Alternative investment products have been slowly growing in popularity for some time now in CEE. As clients look for new types of services from advisory firms, this trend is here to stay. Jonathan Hallett MRICS, Executive Partner | Head of Central & Eastern Europe at Cushman & Wakefield talked to Property Forum about business lines, technology and competition.
What are the main trends driving Cushman & Wakefield’s activity in CEE right now?
Cushman & Wakefield activities are looking to lead change in the market through our clients. Insight is the foremost importance to our customers and how we deal with supporting their needs in the most efficient way. Cushman & Wakefield has been transforming multiple platforms including its Asset Services, Corporate Finance, Project & Development Services, Valuations, CRM systems, Investor Services in order to improve on accuracy, efficiency and value for the client.
How are you responding to the increasing presence of technology in real estate? Are you collaborating with proptechs in the region?
Cushman & Wakefield is both aligning itself with the major proptechs as well as driving technology change within our organisation. For example, we are aligned to CoreNet globally, as well as new innovations, such as robotic process automation and artificial intelligence. This benefit helps increase our capability of business intelligence and data insight in providing expert opinion to our clients.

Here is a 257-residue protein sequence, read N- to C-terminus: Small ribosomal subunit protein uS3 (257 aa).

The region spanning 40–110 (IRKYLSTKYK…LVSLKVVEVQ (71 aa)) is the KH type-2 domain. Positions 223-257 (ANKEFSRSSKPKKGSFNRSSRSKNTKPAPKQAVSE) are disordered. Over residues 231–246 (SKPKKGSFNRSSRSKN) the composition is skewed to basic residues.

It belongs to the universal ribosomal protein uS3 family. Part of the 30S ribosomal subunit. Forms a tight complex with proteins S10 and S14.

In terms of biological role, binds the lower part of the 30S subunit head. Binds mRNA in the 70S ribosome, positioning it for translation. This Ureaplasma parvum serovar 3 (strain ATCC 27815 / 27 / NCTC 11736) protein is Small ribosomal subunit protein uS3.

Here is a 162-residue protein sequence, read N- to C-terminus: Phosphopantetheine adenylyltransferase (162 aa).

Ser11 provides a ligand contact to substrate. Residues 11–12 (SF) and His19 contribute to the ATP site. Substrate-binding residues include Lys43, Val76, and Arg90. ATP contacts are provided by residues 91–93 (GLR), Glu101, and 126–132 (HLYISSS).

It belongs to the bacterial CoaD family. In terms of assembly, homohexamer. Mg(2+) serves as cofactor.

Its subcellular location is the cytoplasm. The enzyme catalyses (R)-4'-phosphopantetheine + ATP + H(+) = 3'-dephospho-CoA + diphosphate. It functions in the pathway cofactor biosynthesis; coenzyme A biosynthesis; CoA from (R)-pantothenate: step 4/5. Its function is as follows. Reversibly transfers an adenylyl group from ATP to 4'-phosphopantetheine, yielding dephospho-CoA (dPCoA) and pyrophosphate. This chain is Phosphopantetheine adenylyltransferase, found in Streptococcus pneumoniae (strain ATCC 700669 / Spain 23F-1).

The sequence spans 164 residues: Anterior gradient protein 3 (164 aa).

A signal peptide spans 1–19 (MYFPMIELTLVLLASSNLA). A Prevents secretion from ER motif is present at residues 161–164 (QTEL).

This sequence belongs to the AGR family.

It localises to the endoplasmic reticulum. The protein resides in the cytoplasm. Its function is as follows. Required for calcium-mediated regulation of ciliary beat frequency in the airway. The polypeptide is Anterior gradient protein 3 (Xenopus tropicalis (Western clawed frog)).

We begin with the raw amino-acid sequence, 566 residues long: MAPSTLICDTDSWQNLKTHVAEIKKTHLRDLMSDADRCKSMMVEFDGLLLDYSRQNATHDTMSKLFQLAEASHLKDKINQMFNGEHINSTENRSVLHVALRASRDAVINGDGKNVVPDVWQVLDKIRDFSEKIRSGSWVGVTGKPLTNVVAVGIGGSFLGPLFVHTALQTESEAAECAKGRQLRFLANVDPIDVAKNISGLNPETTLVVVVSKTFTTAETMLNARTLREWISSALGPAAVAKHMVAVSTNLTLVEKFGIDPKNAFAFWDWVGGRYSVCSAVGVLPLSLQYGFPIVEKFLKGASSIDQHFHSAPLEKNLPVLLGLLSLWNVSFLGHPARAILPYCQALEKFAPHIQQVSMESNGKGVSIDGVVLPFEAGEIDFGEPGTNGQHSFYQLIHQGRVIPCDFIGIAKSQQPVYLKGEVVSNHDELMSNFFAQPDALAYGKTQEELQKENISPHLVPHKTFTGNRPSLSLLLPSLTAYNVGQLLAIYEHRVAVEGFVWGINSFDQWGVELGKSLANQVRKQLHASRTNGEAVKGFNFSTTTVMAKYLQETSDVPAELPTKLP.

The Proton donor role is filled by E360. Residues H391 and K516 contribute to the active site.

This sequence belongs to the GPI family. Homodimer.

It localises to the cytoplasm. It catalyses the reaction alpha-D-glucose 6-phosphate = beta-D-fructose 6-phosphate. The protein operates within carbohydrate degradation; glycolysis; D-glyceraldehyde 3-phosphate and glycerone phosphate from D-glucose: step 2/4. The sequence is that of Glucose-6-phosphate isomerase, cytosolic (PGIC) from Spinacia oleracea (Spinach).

Which business segments have seen the largest growth in the past 12 months?
The occupational markets in offices, industrial and hotels have been robust, supported by a strong capital requirement from investors. Alternatives and insight/consultancy have also been growing. There is also an increase in the need for transparency in the Project & Development Services, meaning a greater need for solutions in the construction sector, being it project management or design and build.
Are there new types of services that clients are looking for?
Alternatives are a growing sector as investors are looking to diversify their portfolios, including senior housing, student accommodation, multi-family and healthcare.
Are there any markets within the CEE region where the completion among advisory firms is getting stronger? Do you expect new players to enter the race?
Whilst there has been continued consolidation in the sector, there have also been new market entrants to fill the gap, focussed mostly on niche sectors. As the CEE markets continue to mature, we will see the global agencies continuing to support the needs of global capital and occupiers, but at the same time, real estate is still local and hence companies need to remain nimble in order to innovate and have the best talent locally to help clients forecast change going forward.